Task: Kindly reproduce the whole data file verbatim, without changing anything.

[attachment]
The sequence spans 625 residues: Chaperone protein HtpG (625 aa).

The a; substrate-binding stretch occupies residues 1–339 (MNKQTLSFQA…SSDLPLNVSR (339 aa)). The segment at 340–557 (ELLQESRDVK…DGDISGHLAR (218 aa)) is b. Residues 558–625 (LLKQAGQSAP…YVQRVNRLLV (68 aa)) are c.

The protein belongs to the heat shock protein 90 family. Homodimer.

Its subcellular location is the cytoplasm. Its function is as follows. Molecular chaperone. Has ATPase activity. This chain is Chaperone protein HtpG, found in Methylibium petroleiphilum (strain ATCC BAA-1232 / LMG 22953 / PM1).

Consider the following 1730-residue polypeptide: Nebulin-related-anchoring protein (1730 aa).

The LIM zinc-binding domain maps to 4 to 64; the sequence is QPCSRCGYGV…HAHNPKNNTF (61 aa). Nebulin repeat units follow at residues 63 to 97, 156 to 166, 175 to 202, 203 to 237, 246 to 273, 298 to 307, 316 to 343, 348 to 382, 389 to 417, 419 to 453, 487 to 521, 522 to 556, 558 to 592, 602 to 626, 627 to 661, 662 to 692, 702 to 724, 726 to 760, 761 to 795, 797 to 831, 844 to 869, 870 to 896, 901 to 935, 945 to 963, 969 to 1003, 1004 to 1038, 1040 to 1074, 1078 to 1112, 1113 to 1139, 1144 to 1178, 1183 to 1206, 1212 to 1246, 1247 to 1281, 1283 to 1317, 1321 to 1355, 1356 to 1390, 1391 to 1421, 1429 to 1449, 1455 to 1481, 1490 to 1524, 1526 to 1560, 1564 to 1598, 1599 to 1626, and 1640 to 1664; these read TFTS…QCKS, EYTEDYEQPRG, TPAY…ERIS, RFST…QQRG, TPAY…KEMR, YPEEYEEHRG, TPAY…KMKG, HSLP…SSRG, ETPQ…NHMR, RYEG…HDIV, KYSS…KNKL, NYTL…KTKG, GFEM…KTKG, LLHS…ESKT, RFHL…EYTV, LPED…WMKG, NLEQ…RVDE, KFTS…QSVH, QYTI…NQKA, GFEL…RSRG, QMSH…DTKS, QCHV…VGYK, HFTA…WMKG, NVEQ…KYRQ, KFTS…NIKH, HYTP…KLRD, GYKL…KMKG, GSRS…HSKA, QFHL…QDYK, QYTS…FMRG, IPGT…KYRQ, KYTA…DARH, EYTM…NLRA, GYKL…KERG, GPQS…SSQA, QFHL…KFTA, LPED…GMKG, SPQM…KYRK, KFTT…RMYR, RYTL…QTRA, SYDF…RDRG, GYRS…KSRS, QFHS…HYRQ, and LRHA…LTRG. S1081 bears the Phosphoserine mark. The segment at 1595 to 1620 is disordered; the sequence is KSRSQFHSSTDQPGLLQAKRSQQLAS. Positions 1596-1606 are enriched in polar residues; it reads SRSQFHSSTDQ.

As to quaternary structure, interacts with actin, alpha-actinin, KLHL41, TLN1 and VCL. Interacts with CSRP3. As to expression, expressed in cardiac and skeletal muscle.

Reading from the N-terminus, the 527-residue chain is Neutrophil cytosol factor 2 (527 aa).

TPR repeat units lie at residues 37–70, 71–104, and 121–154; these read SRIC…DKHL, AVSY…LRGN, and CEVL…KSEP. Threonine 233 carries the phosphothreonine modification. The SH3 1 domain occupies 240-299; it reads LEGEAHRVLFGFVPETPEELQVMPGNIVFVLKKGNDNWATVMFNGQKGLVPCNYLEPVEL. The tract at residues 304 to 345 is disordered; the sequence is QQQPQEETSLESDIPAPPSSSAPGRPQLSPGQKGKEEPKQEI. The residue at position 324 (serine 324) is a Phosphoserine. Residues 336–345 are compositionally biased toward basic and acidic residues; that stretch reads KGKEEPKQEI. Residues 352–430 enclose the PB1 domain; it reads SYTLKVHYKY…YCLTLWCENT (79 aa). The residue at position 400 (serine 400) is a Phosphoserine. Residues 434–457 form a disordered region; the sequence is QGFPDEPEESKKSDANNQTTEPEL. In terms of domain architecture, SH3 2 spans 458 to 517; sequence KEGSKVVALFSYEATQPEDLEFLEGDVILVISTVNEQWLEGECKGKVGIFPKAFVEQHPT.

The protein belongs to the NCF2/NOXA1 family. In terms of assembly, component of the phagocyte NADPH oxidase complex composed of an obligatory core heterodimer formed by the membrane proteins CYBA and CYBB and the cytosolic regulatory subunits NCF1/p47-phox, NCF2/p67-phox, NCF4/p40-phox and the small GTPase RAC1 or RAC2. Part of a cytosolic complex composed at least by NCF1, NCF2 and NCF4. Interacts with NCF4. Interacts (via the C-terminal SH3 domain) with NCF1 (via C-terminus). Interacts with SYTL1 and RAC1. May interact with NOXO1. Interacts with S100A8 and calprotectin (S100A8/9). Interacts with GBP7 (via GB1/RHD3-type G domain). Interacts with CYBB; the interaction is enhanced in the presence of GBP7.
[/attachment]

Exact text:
The sequence spans 625 residues: Chaperone protein HtpG (625 aa).

The a; substrate-binding stretch occupies residues 1–339 (MNKQTLSFQA…SSDLPLNVSR (339 aa)). The segment at 340–557 (ELLQESRDVK…DGDISGHLAR (218 aa)) is b. Residues 558–625 (LLKQAGQSAP…YVQRVNRLLV (68 aa)) are c.

The protein belongs to the heat shock protein 90 family. Homodimer.

Its subcellular location is the cytoplasm. Its function is as follows. Molecular chaperone. Has ATPase activity. This chain is Chaperone protein HtpG, found in Methylibium petroleiphilum (strain ATCC BAA-1232 / LMG 22953 / PM1).

Consider the following 1730-residue polypeptide: Nebulin-related-anchoring protein (1730 aa).

The LIM zinc-binding domain maps to 4 to 64; the sequence is QPCSRCGYGV…HAHNPKNNTF (61 aa). Nebulin repeat units follow at residues 63 to 97, 156 to 166, 175 to 202, 203 to 237, 246 to 273, 298 to 307, 316 to 343, 348 to 382, 389 to 417, 419 to 453, 487 to 521, 522 to 556, 558 to 592, 602 to 626, 627 to 661, 662 to 692, 702 to 724, 726 to 760, 761 to 795, 797 to 831, 844 to 869, 870 to 896, 901 to 935, 945 to 963, 969 to 1003, 1004 to 1038, 1040 to 1074, 1078 to 1112, 1113 to 1139, 1144 to 1178, 1183 to 1206, 1212 to 1246, 1247 to 1281, 1283 to 1317, 1321 to 1355, 1356 to 1390, 1391 to 1421, 1429 to 1449, 1455 to 1481, 1490 to 1524, 1526 to 1560, 1564 to 1598, 1599 to 1626, and 1640 to 1664; these read TFTS…QCKS, EYTEDYEQPRG, TPAY…ERIS, RFST…QQRG, TPAY…KEMR, YPEEYEEHRG, TPAY…KMKG, HSLP…SSRG, ETPQ…NHMR, RYEG…HDIV, KYSS…KNKL, NYTL…KTKG, GFEM…KTKG, LLHS…ESKT, RFHL…EYTV, LPED…WMKG, NLEQ…RVDE, KFTS…QSVH, QYTI…NQKA, GFEL…RSRG, QMSH…DTKS, QCHV…VGYK, HFTA…WMKG, NVEQ…KYRQ, KFTS…NIKH, HYTP…KLRD, GYKL…KMKG, GSRS…HSKA, QFHL…QDYK, QYTS…FMRG, IPGT…KYRQ, KYTA…DARH, EYTM…NLRA, GYKL…KERG, GPQS…SSQA, QFHL…KFTA, LPED…GMKG, SPQM…KYRK, KFTT…RMYR, RYTL…QTRA, SYDF…RDRG, GYRS…KSRS, QFHS…HYRQ, and LRHA…LTRG. S1081 bears the Phosphoserine mark. The segment at 1595 to 1620 is disordered; the sequence is KSRSQFHSSTDQPGLLQAKRSQQLAS. Positions 1596-1606 are enriched in polar residues; it reads SRSQFHSSTDQ.

As to quaternary structure, interacts with actin, alpha-actinin, KLHL41, TLN1 and VCL. Interacts with CSRP3. As to expression, expressed in cardiac and skeletal muscle.

Reading from the N-terminus, the 527-residue chain is Neutrophil cytosol factor 2 (527 aa).

TPR repeat units lie at residues 37–70, 71–104, and 121–154; these read SRIC…DKHL, AVSY…LRGN, and CEVL…KSEP. Threonine 233 carries the phosphothreonine modification. The SH3 1 domain occupies 240-299; it reads LEGEAHRVLFGFVPETPEELQVMPGNIVFVLKKGNDNWATVMFNGQKGLVPCNYLEPVEL. The tract at residues 304 to 345 is disordered; the sequence is QQQPQEETSLESDIPAPPSSSAPGRPQLSPGQKGKEEPKQEI. The residue at position 324 (serine 324) is a Phosphoserine. Residues 336–345 are compositionally biased toward basic and acidic residues; that stretch reads KGKEEPKQEI. Residues 352–430 enclose the PB1 domain; it reads SYTLKVHYKY…YCLTLWCENT (79 aa). The residue at position 400 (serine 400) is a Phosphoserine. Residues 434–457 form a disordered region; the sequence is QGFPDEPEESKKSDANNQTTEPEL. In terms of domain architecture, SH3 2 spans 458 to 517; sequence KEGSKVVALFSYEATQPEDLEFLEGDVILVISTVNEQWLEGECKGKVGIFPKAFVEQHPT.

The protein belongs to the NCF2/NOXA1 family. In terms of assembly, component of the phagocyte NADPH oxidase complex composed of an obligatory core heterodimer formed by the membrane proteins CYBA and CYBB and the cytosolic regulatory subunits NCF1/p47-phox, NCF2/p67-phox, NCF4/p40-phox and the small GTPase RAC1 or RAC2. Part of a cytosolic complex composed at least by NCF1, NCF2 and NCF4. Interacts with NCF4. Interacts (via the C-terminal SH3 domain) with NCF1 (via C-terminus). Interacts with SYTL1 and RAC1. May interact with NOXO1. Interacts with S100A8 and calprotectin (S100A8/9). Interacts with GBP7 (via GB1/RHD3-type G domain). Interacts with CYBB; the interaction is enhanced in the presence of GBP7.